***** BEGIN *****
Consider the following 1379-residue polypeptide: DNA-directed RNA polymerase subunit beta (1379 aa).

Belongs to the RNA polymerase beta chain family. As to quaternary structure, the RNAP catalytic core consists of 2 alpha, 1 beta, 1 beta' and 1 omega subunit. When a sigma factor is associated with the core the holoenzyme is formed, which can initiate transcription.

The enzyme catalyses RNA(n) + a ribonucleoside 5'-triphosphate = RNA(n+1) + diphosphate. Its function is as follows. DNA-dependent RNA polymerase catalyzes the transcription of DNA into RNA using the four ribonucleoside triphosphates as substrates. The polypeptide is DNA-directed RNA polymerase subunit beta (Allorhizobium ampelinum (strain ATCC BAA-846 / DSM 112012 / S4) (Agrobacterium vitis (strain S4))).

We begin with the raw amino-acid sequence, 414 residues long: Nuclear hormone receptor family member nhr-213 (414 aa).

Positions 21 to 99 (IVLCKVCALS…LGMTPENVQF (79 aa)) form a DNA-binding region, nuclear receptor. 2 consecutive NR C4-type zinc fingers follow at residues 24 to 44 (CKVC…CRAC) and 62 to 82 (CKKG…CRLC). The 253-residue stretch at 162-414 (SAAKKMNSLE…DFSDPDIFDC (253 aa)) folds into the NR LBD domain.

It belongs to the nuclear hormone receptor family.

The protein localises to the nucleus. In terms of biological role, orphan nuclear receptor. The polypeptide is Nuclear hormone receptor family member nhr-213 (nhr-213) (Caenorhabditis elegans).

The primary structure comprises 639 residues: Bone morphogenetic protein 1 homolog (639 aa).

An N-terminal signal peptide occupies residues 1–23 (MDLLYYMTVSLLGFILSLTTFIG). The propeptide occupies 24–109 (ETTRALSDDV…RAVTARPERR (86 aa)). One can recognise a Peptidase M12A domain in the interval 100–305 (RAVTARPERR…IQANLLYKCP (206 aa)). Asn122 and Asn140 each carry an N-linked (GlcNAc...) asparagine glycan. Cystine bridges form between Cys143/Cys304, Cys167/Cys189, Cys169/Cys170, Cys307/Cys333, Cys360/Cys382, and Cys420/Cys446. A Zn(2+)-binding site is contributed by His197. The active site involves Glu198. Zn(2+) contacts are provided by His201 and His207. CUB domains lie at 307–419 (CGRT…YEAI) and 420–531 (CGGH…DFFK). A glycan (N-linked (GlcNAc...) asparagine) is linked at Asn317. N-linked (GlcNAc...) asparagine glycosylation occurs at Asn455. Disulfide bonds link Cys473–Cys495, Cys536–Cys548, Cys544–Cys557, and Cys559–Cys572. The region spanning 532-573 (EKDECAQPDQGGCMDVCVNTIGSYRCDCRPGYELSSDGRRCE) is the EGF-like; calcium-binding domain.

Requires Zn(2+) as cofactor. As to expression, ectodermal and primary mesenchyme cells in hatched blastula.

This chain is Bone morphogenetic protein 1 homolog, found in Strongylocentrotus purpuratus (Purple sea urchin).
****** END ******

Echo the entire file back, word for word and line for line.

Consider the following 1379-residue polypeptide: DNA-directed RNA polymerase subunit beta (1379 aa).

Belongs to the RNA polymerase beta chain family. As to quaternary structure, the RNAP catalytic core consists of 2 alpha, 1 beta, 1 beta' and 1 omega subunit. When a sigma factor is associated with the core the holoenzyme is formed, which can initiate transcription.

The enzyme catalyses RNA(n) + a ribonucleoside 5'-triphosphate = RNA(n+1) + diphosphate. Its function is as follows. DNA-dependent RNA polymerase catalyzes the transcription of DNA into RNA using the four ribonucleoside triphosphates as substrates. The polypeptide is DNA-directed RNA polymerase subunit beta (Allorhizobium ampelinum (strain ATCC BAA-846 / DSM 112012 / S4) (Agrobacterium vitis (strain S4))).

We begin with the raw amino-acid sequence, 414 residues long: Nuclear hormone receptor family member nhr-213 (414 aa).

Positions 21 to 99 (IVLCKVCALS…LGMTPENVQF (79 aa)) form a DNA-binding region, nuclear receptor. 2 consecutive NR C4-type zinc fingers follow at residues 24 to 44 (CKVC…CRAC) and 62 to 82 (CKKG…CRLC). The 253-residue stretch at 162-414 (SAAKKMNSLE…DFSDPDIFDC (253 aa)) folds into the NR LBD domain.

It belongs to the nuclear hormone receptor family.

The protein localises to the nucleus. In terms of biological role, orphan nuclear receptor. The polypeptide is Nuclear hormone receptor family member nhr-213 (nhr-213) (Caenorhabditis elegans).

The primary structure comprises 639 residues: Bone morphogenetic protein 1 homolog (639 aa).

An N-terminal signal peptide occupies residues 1–23 (MDLLYYMTVSLLGFILSLTTFIG). The propeptide occupies 24–109 (ETTRALSDDV…RAVTARPERR (86 aa)). One can recognise a Peptidase M12A domain in the interval 100–305 (RAVTARPERR…IQANLLYKCP (206 aa)). Asn122 and Asn140 each carry an N-linked (GlcNAc...) asparagine glycan. Cystine bridges form between Cys143/Cys304, Cys167/Cys189, Cys169/Cys170, Cys307/Cys333, Cys360/Cys382, and Cys420/Cys446. A Zn(2+)-binding site is contributed by His197. The active site involves Glu198. Zn(2+) contacts are provided by His201 and His207. CUB domains lie at 307–419 (CGRT…YEAI) and 420–531 (CGGH…DFFK). A glycan (N-linked (GlcNAc...) asparagine) is linked at Asn317. N-linked (GlcNAc...) asparagine glycosylation occurs at Asn455. Disulfide bonds link Cys473–Cys495, Cys536–Cys548, Cys544–Cys557, and Cys559–Cys572. The region spanning 532-573 (EKDECAQPDQGGCMDVCVNTIGSYRCDCRPGYELSSDGRRCE) is the EGF-like; calcium-binding domain.

Requires Zn(2+) as cofactor. As to expression, ectodermal and primary mesenchyme cells in hatched blastula.

This chain is Bone morphogenetic protein 1 homolog, found in Strongylocentrotus purpuratus (Purple sea urchin).